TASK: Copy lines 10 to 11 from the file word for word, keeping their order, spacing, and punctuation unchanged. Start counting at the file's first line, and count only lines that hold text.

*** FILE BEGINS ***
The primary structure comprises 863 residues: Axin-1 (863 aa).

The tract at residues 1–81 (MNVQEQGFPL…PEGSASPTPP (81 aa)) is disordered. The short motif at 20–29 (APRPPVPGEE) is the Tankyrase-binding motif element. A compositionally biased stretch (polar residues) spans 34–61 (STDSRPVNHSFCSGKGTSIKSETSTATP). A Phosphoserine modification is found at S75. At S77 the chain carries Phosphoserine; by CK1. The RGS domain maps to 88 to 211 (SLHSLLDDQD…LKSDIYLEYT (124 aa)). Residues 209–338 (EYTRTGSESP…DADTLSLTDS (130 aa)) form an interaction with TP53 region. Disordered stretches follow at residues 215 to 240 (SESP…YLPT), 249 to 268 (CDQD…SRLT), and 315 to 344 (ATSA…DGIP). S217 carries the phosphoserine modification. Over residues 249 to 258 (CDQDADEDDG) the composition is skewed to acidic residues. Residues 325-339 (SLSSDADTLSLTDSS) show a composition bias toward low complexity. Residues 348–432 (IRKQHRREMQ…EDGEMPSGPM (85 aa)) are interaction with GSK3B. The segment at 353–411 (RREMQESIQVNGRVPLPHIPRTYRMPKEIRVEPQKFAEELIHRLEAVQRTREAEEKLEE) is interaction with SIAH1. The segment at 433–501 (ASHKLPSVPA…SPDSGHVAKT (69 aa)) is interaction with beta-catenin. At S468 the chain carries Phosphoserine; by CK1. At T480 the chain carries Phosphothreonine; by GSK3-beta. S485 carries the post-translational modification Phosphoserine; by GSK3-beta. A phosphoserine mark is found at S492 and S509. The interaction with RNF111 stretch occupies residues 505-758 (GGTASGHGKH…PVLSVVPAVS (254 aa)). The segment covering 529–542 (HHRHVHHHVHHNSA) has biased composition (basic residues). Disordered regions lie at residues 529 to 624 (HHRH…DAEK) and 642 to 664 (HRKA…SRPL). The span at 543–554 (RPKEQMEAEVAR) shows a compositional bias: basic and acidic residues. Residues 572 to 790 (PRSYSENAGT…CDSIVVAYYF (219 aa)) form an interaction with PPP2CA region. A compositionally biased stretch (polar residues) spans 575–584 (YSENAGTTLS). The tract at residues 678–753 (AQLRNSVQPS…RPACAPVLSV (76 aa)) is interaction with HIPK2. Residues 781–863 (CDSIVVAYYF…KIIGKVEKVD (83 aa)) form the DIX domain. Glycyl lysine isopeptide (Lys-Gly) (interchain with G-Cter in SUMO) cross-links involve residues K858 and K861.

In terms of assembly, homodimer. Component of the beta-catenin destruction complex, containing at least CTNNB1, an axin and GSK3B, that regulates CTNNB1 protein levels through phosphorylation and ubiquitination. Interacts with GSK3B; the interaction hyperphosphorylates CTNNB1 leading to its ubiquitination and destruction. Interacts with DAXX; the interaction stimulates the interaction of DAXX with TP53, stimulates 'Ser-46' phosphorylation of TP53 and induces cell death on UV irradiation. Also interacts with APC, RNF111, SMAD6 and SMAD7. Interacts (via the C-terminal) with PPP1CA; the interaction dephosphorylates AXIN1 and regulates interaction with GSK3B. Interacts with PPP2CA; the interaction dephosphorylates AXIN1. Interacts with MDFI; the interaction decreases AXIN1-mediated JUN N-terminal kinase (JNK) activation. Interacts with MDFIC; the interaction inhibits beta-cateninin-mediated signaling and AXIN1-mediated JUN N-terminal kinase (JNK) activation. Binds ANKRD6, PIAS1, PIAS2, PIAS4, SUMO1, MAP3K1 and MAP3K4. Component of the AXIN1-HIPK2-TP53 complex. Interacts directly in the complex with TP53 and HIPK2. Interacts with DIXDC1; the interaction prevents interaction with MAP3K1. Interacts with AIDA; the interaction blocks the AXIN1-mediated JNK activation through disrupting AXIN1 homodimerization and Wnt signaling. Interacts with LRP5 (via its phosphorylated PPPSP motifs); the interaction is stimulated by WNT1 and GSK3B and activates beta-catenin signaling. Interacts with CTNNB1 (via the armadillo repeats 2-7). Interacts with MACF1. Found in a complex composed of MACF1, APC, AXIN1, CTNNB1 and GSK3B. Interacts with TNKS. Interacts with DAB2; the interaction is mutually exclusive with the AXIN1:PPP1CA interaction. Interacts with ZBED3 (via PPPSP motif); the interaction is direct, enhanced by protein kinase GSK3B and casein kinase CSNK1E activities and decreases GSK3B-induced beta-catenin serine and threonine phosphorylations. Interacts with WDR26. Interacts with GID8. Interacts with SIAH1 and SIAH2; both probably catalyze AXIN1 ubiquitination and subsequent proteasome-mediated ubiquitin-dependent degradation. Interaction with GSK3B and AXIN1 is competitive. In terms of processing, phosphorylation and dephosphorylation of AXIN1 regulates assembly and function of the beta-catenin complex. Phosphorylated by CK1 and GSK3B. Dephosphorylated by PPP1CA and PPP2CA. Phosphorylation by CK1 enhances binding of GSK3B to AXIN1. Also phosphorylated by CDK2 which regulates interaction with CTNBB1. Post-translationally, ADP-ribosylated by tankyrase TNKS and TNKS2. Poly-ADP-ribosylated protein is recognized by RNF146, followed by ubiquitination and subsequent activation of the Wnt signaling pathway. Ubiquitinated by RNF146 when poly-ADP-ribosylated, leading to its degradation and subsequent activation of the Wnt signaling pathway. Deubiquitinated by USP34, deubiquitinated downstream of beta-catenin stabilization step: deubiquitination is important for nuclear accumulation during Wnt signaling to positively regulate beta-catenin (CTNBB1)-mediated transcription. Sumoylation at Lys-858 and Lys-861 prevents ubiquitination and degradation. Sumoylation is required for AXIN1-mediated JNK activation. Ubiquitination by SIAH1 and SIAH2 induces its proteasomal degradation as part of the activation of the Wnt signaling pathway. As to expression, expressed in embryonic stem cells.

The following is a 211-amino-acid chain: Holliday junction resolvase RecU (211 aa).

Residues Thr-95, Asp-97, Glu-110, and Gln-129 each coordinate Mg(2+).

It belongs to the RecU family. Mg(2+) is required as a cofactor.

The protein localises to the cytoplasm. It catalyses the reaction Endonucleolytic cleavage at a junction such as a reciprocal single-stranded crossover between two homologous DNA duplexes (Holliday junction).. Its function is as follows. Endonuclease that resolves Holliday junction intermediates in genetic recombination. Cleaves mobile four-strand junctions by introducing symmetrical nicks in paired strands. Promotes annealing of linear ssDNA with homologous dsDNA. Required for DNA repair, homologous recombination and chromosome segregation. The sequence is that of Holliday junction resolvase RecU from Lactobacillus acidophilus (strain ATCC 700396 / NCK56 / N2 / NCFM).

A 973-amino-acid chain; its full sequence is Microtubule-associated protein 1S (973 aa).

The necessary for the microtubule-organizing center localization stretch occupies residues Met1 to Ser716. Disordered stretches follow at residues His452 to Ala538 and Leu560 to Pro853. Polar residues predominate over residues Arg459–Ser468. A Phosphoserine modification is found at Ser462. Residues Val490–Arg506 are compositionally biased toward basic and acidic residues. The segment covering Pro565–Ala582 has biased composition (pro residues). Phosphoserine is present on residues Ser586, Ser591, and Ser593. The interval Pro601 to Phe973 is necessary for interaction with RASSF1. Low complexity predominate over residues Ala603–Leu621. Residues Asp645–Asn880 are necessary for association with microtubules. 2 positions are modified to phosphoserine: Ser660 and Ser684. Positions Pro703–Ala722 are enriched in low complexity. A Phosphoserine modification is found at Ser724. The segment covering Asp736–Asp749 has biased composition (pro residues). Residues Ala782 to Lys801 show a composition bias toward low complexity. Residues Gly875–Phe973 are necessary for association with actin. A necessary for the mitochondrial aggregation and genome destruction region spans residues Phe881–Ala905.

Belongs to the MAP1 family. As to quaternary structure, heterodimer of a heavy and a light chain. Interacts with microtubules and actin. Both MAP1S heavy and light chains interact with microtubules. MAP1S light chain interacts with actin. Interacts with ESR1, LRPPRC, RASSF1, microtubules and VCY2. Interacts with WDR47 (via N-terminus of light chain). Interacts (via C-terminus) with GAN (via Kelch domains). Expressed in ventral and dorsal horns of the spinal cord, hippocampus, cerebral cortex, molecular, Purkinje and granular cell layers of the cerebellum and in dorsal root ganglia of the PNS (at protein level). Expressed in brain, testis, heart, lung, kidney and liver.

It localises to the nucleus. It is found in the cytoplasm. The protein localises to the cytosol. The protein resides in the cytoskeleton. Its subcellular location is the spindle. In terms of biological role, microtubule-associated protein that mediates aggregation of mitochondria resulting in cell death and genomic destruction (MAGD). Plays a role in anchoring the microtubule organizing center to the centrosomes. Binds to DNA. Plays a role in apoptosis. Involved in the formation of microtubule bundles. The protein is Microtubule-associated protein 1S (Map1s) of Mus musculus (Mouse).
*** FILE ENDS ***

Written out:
Belongs to the MAP1 family. As to quaternary structure, heterodimer of a heavy and a light chain. Interacts with microtubules and actin. Both MAP1S heavy and light chains interact with microtubules. MAP1S light chain interacts with actin. Interacts with ESR1, LRPPRC, RASSF1, microtubules and VCY2. Interacts with WDR47 (via N-terminus of light chain). Interacts (via C-terminus) with GAN (via Kelch domains). Expressed in ventral and dorsal horns of the spinal cord, hippocampus, cerebral cortex, molecular, Purkinje and granular cell layers of the cerebellum and in dorsal root ganglia of the PNS (at protein level). Expressed in brain, testis, heart, lung, kidney and liver.

It localises to the nucleus. It is found in the cytoplasm. The protein localises to the cytosol. The protein resides in the cytoskeleton. Its subcellular location is the spindle. In terms of biological role, microtubule-associated protein that mediates aggregation of mitochondria resulting in cell death and genomic destruction (MAGD). Plays a role in anchoring the microtubule organizing center to the centrosomes. Binds to DNA. Plays a role in apoptosis. Involved in the formation of microtubule bundles. The protein is Microtubule-associated protein 1S (Map1s) of Mus musculus (Mouse).